76-106 Professor Haworth
TLA Essay Assigning the Blames: A Psychology Perspective of Viewing Responsibility for Passive Participants of the World War II by Studying Belonging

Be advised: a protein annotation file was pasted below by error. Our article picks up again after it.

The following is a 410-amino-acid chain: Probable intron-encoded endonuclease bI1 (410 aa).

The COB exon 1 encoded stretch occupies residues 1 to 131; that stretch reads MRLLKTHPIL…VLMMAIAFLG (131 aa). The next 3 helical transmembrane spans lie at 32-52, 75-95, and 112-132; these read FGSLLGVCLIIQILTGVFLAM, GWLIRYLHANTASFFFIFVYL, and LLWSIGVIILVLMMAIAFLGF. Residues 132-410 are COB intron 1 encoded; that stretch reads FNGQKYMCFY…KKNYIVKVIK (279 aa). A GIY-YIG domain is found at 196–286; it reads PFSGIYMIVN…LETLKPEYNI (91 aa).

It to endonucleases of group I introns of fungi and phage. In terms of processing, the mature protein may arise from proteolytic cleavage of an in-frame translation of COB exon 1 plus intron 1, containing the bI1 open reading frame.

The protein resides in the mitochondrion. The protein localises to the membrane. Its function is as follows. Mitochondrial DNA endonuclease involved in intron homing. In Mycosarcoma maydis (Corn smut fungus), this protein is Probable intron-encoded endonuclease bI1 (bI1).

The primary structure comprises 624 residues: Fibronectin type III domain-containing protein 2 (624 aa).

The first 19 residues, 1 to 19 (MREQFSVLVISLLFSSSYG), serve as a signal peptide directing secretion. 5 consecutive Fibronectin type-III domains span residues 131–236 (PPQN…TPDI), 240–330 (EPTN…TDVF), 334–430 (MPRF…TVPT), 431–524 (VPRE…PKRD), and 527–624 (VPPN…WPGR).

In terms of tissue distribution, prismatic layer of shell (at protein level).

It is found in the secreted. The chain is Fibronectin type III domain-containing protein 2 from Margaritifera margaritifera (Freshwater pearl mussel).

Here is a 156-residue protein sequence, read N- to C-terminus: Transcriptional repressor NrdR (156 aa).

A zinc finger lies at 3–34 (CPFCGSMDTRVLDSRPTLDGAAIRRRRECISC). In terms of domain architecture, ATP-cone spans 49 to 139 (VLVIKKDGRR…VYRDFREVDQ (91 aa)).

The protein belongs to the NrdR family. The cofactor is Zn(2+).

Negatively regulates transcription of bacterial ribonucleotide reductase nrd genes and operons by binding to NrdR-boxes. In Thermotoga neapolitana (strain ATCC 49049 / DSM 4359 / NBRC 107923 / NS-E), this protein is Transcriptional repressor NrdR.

Assigning the Blames: A Psychology Perspective of Viewing Responsibility for Passive Participants of the World War II by Studying Belonging